Lido Pimienta / Y La Bamba
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We are opening up our COVID restrictions as much as possible within the constraints imposed by artists and venues. For this show there will be NO vaccination or negative test requirement. Masks are strongly encouraged, but not required.
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Tickets cost $22 in advance, $25 day of show (including all service charges). They are also available by phone through Hold My Ticket at 505-886-1251.
Lido Pimienta's new album Miss Colombia, the anticipated follow-up to La Papessa, which was awarded the Polaris Music Prize in 2017, is available now. The Colombian-born, Toronto-based global beats trailblazer recorded the album in her home studio, with some additional recording done in the historic Colombian town of San Basilio de Palenque. Miss Colombia boasts 11 new and original songs that boldly celebrate Lido's ecstatic musical hybridity of electronic meets cumbia, and is at once defiant and delicate, exploratory and confrontational. All of the songs were written and arranged by Lido, and she co-produced the album with Matt Smith aka Prince Nifty.
The album title was partly inspired by the Miss Universe gaffe in 2015, when Steve Harvey mistakenly awarded the crown to Miss Colombia instead of Miss Philippines. It caused Lido to reflect on the anti-blackness she's experienced, and how she was viewed as an outsider in adolescence, a "weird artistic tomboy" for not adhering to the expected norms projected upon her. Lido—an Afro-Indigenous, queer feminist—created Miss Colombia as a canvas for introspection, with pieces about love (and self-love), and loss. Other songs confront divisive politics in Colombia, Indigenous inequality and racism, and ultimately to bring her closer to home.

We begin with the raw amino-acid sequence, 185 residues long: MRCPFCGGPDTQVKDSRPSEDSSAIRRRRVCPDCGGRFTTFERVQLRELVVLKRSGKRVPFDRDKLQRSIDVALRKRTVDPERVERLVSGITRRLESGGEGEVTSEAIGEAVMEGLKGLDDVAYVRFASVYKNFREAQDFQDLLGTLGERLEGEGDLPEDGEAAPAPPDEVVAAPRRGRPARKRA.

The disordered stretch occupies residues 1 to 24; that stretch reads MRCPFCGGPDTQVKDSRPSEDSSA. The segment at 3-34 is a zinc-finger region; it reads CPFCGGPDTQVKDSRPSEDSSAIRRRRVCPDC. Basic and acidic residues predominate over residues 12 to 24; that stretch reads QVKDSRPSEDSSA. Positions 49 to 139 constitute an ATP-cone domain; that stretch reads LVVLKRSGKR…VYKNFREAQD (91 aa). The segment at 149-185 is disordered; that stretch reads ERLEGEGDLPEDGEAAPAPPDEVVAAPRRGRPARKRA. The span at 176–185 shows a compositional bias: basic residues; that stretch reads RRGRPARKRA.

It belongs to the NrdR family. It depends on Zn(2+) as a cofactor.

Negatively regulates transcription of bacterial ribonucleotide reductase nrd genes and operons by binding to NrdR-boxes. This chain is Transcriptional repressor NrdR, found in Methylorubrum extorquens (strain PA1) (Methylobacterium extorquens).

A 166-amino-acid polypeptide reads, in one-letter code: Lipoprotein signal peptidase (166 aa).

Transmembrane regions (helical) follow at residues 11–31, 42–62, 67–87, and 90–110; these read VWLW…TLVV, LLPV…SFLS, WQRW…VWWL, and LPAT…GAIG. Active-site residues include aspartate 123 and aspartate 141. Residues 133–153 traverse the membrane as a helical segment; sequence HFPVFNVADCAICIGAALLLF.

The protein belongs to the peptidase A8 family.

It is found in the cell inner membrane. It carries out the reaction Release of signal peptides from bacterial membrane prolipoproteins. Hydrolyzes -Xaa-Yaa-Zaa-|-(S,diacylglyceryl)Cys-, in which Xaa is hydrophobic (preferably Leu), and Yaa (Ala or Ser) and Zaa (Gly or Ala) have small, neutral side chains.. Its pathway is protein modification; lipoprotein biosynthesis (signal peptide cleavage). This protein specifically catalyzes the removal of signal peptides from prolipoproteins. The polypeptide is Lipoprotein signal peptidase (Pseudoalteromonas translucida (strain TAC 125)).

Musically it digs deeply into the history of Afro-Latin musics, from Palenque to cumbia—styles that Lido embraced after being introduced to Sexteto Tabala, one of the most representative musical expressions of the African communities in Colombia (who are also featured on the album). The album also features Bomba Estereo's Li Saumet. Lido has an affinity for acts like A Tribe Called Red and Inuk throat singer Tanya Tagaq, but her work also resonates with British-Sri Lankan rapper MIA and she draws unabashed inspiration from the New York-bred Dominican-Trinidadian rap queen Cardi B.
Y La Bamba has been many things, but at the heart of it is singer-songwriter Luz Elena Mendoza's inquisitive sense of self. Their fifth record, Mujeres, carries on the Portland-based band's affinity for spiritual contemplation, but goes a step further in telling a story with a full emotional spectrum. Coming off Ojos Del Sol, one of NPR's Top 50 Albums of 2016, Mujeres exhibits the scope of Mendoza's artistic voice like never before. "Soy como soy," Mendoza says, and that declaration is the bold—even political— statement that positions Mujeres to be Y La Bamba's most unbridled offering yet.
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